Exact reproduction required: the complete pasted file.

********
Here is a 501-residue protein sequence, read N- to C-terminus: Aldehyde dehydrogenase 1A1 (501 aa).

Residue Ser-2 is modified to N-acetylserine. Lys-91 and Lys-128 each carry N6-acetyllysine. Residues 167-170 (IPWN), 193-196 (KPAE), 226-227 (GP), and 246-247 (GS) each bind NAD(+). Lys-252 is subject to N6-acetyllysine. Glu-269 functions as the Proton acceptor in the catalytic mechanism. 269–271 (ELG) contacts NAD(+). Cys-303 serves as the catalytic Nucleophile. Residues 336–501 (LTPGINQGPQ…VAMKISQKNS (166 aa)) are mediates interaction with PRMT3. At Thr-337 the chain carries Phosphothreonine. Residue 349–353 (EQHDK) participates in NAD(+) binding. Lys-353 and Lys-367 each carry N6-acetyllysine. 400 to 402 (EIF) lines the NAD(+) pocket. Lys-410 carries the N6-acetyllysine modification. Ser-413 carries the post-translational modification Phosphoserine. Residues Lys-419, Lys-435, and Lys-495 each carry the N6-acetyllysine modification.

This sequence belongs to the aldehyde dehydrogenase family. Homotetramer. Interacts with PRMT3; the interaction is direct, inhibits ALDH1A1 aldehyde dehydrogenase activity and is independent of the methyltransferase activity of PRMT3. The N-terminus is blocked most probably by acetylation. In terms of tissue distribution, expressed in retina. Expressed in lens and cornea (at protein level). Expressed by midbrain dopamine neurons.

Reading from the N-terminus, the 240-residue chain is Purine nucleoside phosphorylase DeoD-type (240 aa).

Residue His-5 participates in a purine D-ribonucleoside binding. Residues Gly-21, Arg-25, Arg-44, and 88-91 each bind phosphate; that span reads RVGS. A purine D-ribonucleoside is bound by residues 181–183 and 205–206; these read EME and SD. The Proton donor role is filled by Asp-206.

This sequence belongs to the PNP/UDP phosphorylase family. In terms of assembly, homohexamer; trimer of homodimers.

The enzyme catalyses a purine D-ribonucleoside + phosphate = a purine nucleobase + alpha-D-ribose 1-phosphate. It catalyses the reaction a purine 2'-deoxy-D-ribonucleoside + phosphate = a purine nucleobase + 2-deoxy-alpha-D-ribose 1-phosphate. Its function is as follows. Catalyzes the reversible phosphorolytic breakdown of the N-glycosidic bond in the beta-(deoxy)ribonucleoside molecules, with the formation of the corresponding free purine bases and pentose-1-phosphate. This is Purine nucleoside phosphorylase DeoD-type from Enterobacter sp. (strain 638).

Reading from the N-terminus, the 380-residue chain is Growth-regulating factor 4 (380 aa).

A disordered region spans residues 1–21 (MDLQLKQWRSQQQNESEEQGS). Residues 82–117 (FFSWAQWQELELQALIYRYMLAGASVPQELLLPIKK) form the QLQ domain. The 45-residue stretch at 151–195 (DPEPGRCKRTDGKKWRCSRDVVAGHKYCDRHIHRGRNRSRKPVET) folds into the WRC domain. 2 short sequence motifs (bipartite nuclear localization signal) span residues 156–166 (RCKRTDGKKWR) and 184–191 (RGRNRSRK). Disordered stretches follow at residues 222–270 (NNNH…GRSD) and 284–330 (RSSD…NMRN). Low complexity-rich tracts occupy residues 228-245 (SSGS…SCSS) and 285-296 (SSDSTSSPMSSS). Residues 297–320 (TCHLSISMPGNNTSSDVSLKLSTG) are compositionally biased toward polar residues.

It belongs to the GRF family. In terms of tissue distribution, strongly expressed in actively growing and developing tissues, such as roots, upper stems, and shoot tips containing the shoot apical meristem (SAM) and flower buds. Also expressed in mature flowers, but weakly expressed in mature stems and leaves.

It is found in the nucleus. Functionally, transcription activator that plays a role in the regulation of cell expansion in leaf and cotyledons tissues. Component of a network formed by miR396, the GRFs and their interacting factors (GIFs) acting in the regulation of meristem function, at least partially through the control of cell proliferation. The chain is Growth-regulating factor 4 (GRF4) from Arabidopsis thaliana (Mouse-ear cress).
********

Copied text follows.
Here is a 501-residue protein sequence, read N- to C-terminus: Aldehyde dehydrogenase 1A1 (501 aa).

Residue Ser-2 is modified to N-acetylserine. Lys-91 and Lys-128 each carry N6-acetyllysine. Residues 167-170 (IPWN), 193-196 (KPAE), 226-227 (GP), and 246-247 (GS) each bind NAD(+). Lys-252 is subject to N6-acetyllysine. Glu-269 functions as the Proton acceptor in the catalytic mechanism. 269–271 (ELG) contacts NAD(+). Cys-303 serves as the catalytic Nucleophile. Residues 336–501 (LTPGINQGPQ…VAMKISQKNS (166 aa)) are mediates interaction with PRMT3. At Thr-337 the chain carries Phosphothreonine. Residue 349–353 (EQHDK) participates in NAD(+) binding. Lys-353 and Lys-367 each carry N6-acetyllysine. 400 to 402 (EIF) lines the NAD(+) pocket. Lys-410 carries the N6-acetyllysine modification. Ser-413 carries the post-translational modification Phosphoserine. Residues Lys-419, Lys-435, and Lys-495 each carry the N6-acetyllysine modification.

This sequence belongs to the aldehyde dehydrogenase family. Homotetramer. Interacts with PRMT3; the interaction is direct, inhibits ALDH1A1 aldehyde dehydrogenase activity and is independent of the methyltransferase activity of PRMT3. The N-terminus is blocked most probably by acetylation. In terms of tissue distribution, expressed in retina. Expressed in lens and cornea (at protein level). Expressed by midbrain dopamine neurons.

Reading from the N-terminus, the 240-residue chain is Purine nucleoside phosphorylase DeoD-type (240 aa).

Residue His-5 participates in a purine D-ribonucleoside binding. Residues Gly-21, Arg-25, Arg-44, and 88-91 each bind phosphate; that span reads RVGS. A purine D-ribonucleoside is bound by residues 181–183 and 205–206; these read EME and SD. The Proton donor role is filled by Asp-206.

This sequence belongs to the PNP/UDP phosphorylase family. In terms of assembly, homohexamer; trimer of homodimers.

The enzyme catalyses a purine D-ribonucleoside + phosphate = a purine nucleobase + alpha-D-ribose 1-phosphate. It catalyses the reaction a purine 2'-deoxy-D-ribonucleoside + phosphate = a purine nucleobase + 2-deoxy-alpha-D-ribose 1-phosphate. Its function is as follows. Catalyzes the reversible phosphorolytic breakdown of the N-glycosidic bond in the beta-(deoxy)ribonucleoside molecules, with the formation of the corresponding free purine bases and pentose-1-phosphate. This is Purine nucleoside phosphorylase DeoD-type from Enterobacter sp. (strain 638).

Reading from the N-terminus, the 380-residue chain is Growth-regulating factor 4 (380 aa).

A disordered region spans residues 1–21 (MDLQLKQWRSQQQNESEEQGS). Residues 82–117 (FFSWAQWQELELQALIYRYMLAGASVPQELLLPIKK) form the QLQ domain. The 45-residue stretch at 151–195 (DPEPGRCKRTDGKKWRCSRDVVAGHKYCDRHIHRGRNRSRKPVET) folds into the WRC domain. 2 short sequence motifs (bipartite nuclear localization signal) span residues 156–166 (RCKRTDGKKWR) and 184–191 (RGRNRSRK). Disordered stretches follow at residues 222–270 (NNNH…GRSD) and 284–330 (RSSD…NMRN). Low complexity-rich tracts occupy residues 228-245 (SSGS…SCSS) and 285-296 (SSDSTSSPMSSS). Residues 297–320 (TCHLSISMPGNNTSSDVSLKLSTG) are compositionally biased toward polar residues.

It belongs to the GRF family. In terms of tissue distribution, strongly expressed in actively growing and developing tissues, such as roots, upper stems, and shoot tips containing the shoot apical meristem (SAM) and flower buds. Also expressed in mature flowers, but weakly expressed in mature stems and leaves.

It is found in the nucleus. Functionally, transcription activator that plays a role in the regulation of cell expansion in leaf and cotyledons tissues. Component of a network formed by miR396, the GRFs and their interacting factors (GIFs) acting in the regulation of meristem function, at least partially through the control of cell proliferation. The chain is Growth-regulating factor 4 (GRF4) from Arabidopsis thaliana (Mouse-ear cress).